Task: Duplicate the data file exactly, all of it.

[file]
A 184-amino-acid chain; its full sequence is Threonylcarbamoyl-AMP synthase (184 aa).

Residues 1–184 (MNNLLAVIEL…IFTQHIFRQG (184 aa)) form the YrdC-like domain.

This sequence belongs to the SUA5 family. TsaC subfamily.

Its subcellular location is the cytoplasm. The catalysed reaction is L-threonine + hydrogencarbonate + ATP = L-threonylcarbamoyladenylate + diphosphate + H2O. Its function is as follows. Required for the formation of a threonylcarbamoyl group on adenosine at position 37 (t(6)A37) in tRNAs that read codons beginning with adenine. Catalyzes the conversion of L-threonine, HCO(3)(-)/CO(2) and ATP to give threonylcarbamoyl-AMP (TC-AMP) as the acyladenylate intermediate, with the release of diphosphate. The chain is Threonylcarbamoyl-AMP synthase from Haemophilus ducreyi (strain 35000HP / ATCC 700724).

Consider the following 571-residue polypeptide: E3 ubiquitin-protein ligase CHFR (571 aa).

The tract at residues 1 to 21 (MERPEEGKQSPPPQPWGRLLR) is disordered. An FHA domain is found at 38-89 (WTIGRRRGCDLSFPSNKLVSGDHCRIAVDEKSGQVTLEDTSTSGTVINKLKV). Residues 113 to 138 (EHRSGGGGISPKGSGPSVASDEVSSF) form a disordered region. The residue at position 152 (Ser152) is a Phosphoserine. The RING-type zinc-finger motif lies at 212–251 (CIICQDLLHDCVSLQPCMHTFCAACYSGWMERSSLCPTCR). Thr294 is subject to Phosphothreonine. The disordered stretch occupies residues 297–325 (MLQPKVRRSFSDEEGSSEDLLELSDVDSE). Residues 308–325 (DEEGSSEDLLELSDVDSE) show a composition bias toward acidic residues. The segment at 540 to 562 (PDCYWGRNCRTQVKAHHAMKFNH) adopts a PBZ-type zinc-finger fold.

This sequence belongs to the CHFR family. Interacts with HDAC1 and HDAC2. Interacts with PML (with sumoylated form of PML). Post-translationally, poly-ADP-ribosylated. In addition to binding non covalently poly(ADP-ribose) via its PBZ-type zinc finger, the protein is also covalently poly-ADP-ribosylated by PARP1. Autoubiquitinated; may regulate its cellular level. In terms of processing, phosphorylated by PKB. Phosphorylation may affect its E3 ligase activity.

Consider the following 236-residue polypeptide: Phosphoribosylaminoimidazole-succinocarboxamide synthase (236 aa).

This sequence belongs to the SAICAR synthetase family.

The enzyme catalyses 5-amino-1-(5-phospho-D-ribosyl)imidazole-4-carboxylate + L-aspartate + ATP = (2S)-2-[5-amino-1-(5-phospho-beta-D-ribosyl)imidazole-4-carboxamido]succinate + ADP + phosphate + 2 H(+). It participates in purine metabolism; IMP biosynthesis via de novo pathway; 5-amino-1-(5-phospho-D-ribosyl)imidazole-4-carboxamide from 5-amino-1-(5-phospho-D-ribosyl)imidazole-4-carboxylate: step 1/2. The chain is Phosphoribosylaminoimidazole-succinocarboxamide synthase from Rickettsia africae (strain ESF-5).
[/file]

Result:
A 184-amino-acid chain; its full sequence is Threonylcarbamoyl-AMP synthase (184 aa).

Residues 1–184 (MNNLLAVIEL…IFTQHIFRQG (184 aa)) form the YrdC-like domain.

This sequence belongs to the SUA5 family. TsaC subfamily.

Its subcellular location is the cytoplasm. The catalysed reaction is L-threonine + hydrogencarbonate + ATP = L-threonylcarbamoyladenylate + diphosphate + H2O. Its function is as follows. Required for the formation of a threonylcarbamoyl group on adenosine at position 37 (t(6)A37) in tRNAs that read codons beginning with adenine. Catalyzes the conversion of L-threonine, HCO(3)(-)/CO(2) and ATP to give threonylcarbamoyl-AMP (TC-AMP) as the acyladenylate intermediate, with the release of diphosphate. The chain is Threonylcarbamoyl-AMP synthase from Haemophilus ducreyi (strain 35000HP / ATCC 700724).

Consider the following 571-residue polypeptide: E3 ubiquitin-protein ligase CHFR (571 aa).

The tract at residues 1 to 21 (MERPEEGKQSPPPQPWGRLLR) is disordered. An FHA domain is found at 38-89 (WTIGRRRGCDLSFPSNKLVSGDHCRIAVDEKSGQVTLEDTSTSGTVINKLKV). Residues 113 to 138 (EHRSGGGGISPKGSGPSVASDEVSSF) form a disordered region. The residue at position 152 (Ser152) is a Phosphoserine. The RING-type zinc-finger motif lies at 212–251 (CIICQDLLHDCVSLQPCMHTFCAACYSGWMERSSLCPTCR). Thr294 is subject to Phosphothreonine. The disordered stretch occupies residues 297–325 (MLQPKVRRSFSDEEGSSEDLLELSDVDSE). Residues 308–325 (DEEGSSEDLLELSDVDSE) show a composition bias toward acidic residues. The segment at 540 to 562 (PDCYWGRNCRTQVKAHHAMKFNH) adopts a PBZ-type zinc-finger fold.

This sequence belongs to the CHFR family. Interacts with HDAC1 and HDAC2. Interacts with PML (with sumoylated form of PML). Post-translationally, poly-ADP-ribosylated. In addition to binding non covalently poly(ADP-ribose) via its PBZ-type zinc finger, the protein is also covalently poly-ADP-ribosylated by PARP1. Autoubiquitinated; may regulate its cellular level. In terms of processing, phosphorylated by PKB. Phosphorylation may affect its E3 ligase activity.

Consider the following 236-residue polypeptide: Phosphoribosylaminoimidazole-succinocarboxamide synthase (236 aa).

This sequence belongs to the SAICAR synthetase family.

The enzyme catalyses 5-amino-1-(5-phospho-D-ribosyl)imidazole-4-carboxylate + L-aspartate + ATP = (2S)-2-[5-amino-1-(5-phospho-beta-D-ribosyl)imidazole-4-carboxamido]succinate + ADP + phosphate + 2 H(+). It participates in purine metabolism; IMP biosynthesis via de novo pathway; 5-amino-1-(5-phospho-D-ribosyl)imidazole-4-carboxamide from 5-amino-1-(5-phospho-D-ribosyl)imidazole-4-carboxylate: step 1/2. The chain is Phosphoribosylaminoimidazole-succinocarboxamide synthase from Rickettsia africae (strain ESF-5).